– If you choose email, set up a separate email address just for the image capture, or you may find your main inbox flooded with images of the neighbours cat strolling across your lawn.
    – If you are using cameras with IR LEDs behind glass, do a live test first, or you may find the reflection of the LEDs blind the camera most effectively.
    – If you mount the cameras outside, try to place them where they don’t stick out like dogs balls. A camera will not stop any crimes, and is only a mild deterrent, at best. A house frontage bristling with cameras draws attention from both the lawbreaker and the law enforcer. The former thinks there is something to steal, the latter is quite curious on the overt security presence (multiple cameras outside can indicate a drug or cultivation house). Bizarrely, too much overt security can perceived as a threat/challenge by some overly territorial individuals, resulting in unprovoked vandalism.
    – If you’re mounting cameras inside, consider the reverse angle of chokepoints. Pointing at the door is bad placement, as the outside glare will bloom out the image, however a camera discreetly above the door will capture quite a good shot of him, as he is leaving the property.
    – Expect your neighbours to ask questions about the setup. Be vague. Tell them your brother set it up or something.
    – If you use software that allows you to highlight a specific area for motion detection, allow for some lead time for the camera to ‘wake up’ and capture the image – I used Swanns Max cam software, and initially it was capturing some excellent shots of people just moving out of view.
    – Check and test. Check and test. Check and test
    – Make sure the camera is only going to capture people who are on your property. I don’t know the legality of filming people who jog past your place on the footpath, but it’s probably a situation best avoided.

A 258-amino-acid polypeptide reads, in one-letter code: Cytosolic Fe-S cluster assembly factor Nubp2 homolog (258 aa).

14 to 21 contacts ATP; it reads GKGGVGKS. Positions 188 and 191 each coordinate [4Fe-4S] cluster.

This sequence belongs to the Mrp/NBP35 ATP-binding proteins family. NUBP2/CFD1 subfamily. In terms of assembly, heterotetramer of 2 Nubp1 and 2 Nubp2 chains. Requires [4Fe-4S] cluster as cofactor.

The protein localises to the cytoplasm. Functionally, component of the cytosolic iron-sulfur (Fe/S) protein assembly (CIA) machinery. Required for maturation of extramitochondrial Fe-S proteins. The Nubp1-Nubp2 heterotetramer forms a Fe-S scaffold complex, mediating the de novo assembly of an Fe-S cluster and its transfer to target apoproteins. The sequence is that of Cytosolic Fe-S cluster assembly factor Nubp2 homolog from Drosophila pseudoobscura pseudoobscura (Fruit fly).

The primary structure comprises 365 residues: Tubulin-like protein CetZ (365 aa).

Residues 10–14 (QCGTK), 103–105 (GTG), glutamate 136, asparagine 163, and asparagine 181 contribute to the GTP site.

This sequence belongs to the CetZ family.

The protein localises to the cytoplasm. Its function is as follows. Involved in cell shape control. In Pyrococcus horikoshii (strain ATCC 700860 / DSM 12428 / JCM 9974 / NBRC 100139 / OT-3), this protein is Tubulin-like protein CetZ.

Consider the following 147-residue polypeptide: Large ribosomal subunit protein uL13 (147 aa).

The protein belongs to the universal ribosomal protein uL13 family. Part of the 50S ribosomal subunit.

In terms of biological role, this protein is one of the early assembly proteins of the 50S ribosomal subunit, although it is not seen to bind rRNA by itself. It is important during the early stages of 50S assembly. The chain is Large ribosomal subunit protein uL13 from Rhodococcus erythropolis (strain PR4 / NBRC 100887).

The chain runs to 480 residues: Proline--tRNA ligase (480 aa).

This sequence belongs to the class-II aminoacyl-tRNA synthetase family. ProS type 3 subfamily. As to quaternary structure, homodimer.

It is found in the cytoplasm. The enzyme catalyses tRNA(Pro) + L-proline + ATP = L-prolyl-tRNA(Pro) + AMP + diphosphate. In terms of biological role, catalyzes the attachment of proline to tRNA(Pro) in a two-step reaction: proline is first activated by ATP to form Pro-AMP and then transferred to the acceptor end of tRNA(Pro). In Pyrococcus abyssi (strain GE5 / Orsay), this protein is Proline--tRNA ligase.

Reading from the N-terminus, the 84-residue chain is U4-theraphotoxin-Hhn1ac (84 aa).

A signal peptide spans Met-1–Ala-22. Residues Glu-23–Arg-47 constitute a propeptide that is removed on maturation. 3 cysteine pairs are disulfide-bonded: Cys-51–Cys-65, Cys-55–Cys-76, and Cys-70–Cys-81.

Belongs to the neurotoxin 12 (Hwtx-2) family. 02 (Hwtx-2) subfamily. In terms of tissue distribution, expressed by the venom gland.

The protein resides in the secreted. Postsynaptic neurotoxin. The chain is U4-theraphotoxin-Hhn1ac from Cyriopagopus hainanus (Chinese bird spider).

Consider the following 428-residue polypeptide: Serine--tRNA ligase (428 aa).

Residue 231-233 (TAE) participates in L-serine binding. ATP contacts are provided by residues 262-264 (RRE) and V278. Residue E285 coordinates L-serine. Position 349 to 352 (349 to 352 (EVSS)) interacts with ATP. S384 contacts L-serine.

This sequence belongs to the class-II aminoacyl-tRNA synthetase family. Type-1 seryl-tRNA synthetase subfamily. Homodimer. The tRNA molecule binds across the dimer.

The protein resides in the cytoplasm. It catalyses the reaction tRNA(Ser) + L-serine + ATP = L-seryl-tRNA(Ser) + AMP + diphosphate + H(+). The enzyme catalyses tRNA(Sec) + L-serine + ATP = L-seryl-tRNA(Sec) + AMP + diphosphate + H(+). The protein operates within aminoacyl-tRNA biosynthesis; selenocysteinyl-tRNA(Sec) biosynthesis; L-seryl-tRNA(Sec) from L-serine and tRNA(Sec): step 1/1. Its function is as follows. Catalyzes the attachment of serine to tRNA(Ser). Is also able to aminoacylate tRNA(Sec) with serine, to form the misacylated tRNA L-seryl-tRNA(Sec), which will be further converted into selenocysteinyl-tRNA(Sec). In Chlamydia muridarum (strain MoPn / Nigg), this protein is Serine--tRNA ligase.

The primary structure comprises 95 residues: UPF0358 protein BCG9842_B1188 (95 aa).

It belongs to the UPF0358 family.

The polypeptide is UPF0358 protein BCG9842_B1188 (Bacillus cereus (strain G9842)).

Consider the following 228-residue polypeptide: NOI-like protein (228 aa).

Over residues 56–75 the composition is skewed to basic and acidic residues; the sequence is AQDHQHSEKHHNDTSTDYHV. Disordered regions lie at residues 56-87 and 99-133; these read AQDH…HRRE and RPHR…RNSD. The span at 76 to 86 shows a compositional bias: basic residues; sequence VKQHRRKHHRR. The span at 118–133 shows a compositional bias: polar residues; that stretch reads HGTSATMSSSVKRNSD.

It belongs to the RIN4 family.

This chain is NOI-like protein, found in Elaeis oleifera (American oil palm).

– Research your cameras before purchase. I bought some cheap D-Link IP cameras, only to find they were useless during the day, because of the sun glare off the concrete driveway, and useless at night, as they had no IR capability.
    – If you hack the doorbell camera to have an IR filter on all the time, it will view right through sunglasses, giving a clear view of the persons face. Most thieves will ring the doorbell first to see if anyone is home.
    – For cameras that have little/no IR functionality, you can string up some fairy lights, or have those solar garden ornaments to provide some illumination. For a real James Bond feel, replace the normal LEDs with IR LEDs (search eBay) to give unnoticeable light for your cameras – unless Sam Fisher is visiting, then he’s going to find your place light up like a fairground.
    – If you have camera running inside, and you and your partner like to go au naturel, make sure the password on your camera, email account, FTP account is a strong one, or you may unwittingly entertain millions on the Internet via live streaming or stolen pictures.

    After all that, if your place does become compromised, and you get a good mug shot of the offender, don’t be surprised if the police do not follow up on it.
    Unless it’s someone you can pinpoint (like your nosy neighbour) or a person of interest to them, it will fall into the low priority bin.
    We had someone steal a laptop in broad daylight from our office in North Sydney, and despite crystal clear image of the woman (subtley dressed in bright yellow and blue), the police bluntly told us it was not a matter they would be following up on, which to be honest, I agree with totally.

    Oh, one last thing.
    Despite all your siting, interlocking fields of view, weatherproofing, offsite uploads, all cameras will be defeated by someone wearing a wide brimmed hat, and keeping their head down.

  • I use a QNAP nas server running surveillance software on it and a combination of D-Link IP cameras for indoor and Foscam cameas for outdoor. I set mine up initially to catch nosy neighbours entering my property and also to watch our dog in the backyard